A SHORT HISTORY OF HO

For the origin story, and more about the Phase 5 that started it all, read below.

THE STORY OF... THE PHASE 5 FALCON

It all started with a love of Aussie Motorsport. Wayne Draper’s first rookie job as designer at Ford was with Howard Marsden on the XY Phase III in 1970 (the GT stripe). A super fan of the GTHO’s, Wayne was part of a young group of fresh Australian designers who expected to carry the GTHO flame into the 70s and 80s. So Wayne was devastated when Ford dropped the GTHO program and then later dropped out of motorsport altogether.

Never one to give up, Draper developed his abandoned Phase 5 design after-hours and teamed up with drag racing guru, Bob McWilliam and racing driver Murray Carter to develop a Group C Falcon for the racetrack. Draper was a Ford stylist at the time, and with this all being done behind Ford’s back he kept his name off the books as much as possible, given FoMoCo's directive about racing the cars.

To ensure the XD was eligible to race, twenty-five modified XD’s needed to be sold through official Ford dealerships. Since the design had started at the prospective Phase 5 GT, before Ford dropped it, Wayne named the XD Group C the Phase 5 in its honour. The Phase 5 then needed to be sold as a street legal production vehicle. The problem was, Ford Motor Company had no interest in seeing the XD race, and actively discouraged drivers from pursuing the idea of racing it, including stern letters from Edsel Ford II to the likes of Garry Willmington (who apparently still has it to this day), stating the XD is not to see the race track.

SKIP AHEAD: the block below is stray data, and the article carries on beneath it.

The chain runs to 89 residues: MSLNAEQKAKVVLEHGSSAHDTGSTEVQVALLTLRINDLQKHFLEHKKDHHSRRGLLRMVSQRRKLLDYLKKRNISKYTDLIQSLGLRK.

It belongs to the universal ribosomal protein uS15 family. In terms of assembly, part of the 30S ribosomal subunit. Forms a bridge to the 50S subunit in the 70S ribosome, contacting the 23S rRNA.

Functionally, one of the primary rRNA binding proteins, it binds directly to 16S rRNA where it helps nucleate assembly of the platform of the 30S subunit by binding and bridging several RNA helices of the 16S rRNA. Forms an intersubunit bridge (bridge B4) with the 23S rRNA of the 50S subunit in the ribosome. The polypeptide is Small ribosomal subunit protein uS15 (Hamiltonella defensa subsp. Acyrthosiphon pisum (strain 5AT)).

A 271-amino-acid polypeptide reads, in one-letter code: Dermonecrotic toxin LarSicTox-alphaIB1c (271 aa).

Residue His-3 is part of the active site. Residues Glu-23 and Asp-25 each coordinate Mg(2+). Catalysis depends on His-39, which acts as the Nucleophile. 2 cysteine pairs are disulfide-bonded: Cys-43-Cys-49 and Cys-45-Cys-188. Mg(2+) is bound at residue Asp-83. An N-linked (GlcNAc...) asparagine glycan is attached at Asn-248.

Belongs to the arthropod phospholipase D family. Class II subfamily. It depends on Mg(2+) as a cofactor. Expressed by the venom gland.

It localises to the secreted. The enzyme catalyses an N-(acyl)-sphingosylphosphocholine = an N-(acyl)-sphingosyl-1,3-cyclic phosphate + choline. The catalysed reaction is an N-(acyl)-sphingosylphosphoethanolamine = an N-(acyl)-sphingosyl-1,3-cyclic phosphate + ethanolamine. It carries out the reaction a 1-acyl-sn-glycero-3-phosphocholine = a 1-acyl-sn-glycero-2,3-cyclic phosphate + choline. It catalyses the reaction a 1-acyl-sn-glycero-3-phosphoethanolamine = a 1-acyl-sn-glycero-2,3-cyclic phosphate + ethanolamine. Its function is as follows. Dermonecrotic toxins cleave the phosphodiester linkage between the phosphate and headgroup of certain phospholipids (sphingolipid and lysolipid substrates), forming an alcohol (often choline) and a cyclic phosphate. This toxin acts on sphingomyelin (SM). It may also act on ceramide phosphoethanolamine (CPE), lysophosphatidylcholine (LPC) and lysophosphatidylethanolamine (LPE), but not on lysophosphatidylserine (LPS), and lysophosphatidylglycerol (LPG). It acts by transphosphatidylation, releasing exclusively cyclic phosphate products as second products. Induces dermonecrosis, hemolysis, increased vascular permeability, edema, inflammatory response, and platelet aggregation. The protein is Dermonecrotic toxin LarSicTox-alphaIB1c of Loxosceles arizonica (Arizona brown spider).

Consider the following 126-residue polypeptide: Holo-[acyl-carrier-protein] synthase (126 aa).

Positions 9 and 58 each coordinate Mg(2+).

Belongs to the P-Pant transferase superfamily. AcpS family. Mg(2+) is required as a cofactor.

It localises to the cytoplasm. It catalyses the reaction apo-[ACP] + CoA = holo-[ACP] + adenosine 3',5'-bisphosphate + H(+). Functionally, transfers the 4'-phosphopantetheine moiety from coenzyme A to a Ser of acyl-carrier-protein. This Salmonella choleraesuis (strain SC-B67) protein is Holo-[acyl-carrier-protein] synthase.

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So Wayne Draper, Bob McWilliam and Murray Carter had to build and sell the Phase 5 in secret. Murray would even hide Draper on testing days — but he was inevitably found out. Murray said, “Luckily, by the time Draper was caught, the XD was quick, so instead of firing him on the spot, Ford sold the Phase 5 as a dealership special to help him reach the sales numbers needed under CAMS law”. Ford had realised they could turn a blind eye and stay in motor racing without spending any money. They simply left that up to the privateers like Murray, Willmington and later, Dick Johnson.

Homologation was the responsibility of the manufacturer, so the formation of HO Phase Autos was to "manufacture" the XD-based Phase 5, in the same way that HDT Special Vehicle claimed manufacturer status on the Holden side of the fence. Contrary to popular belief, Draper never bought the HO name off Ford. They gave it to him to aid in the sales of the car, to make sure the Phase 5 made it to track. It originally meant Homologated Options, but Howard Marsden changed it to Handling Options so not to confuse journalists. Wayne changed it back to Homologated Options.

The initial styling for the Phase 5 had radical box guards and a massive rear wing, but CAMS squashed it, mainly as they'd already knocked Holden back on a similar styling exercise for the VB/VC Commodore. CAMS wanted to follow Europe’s lead and deemed it illegal to have a gap between the deck lid and spoiler.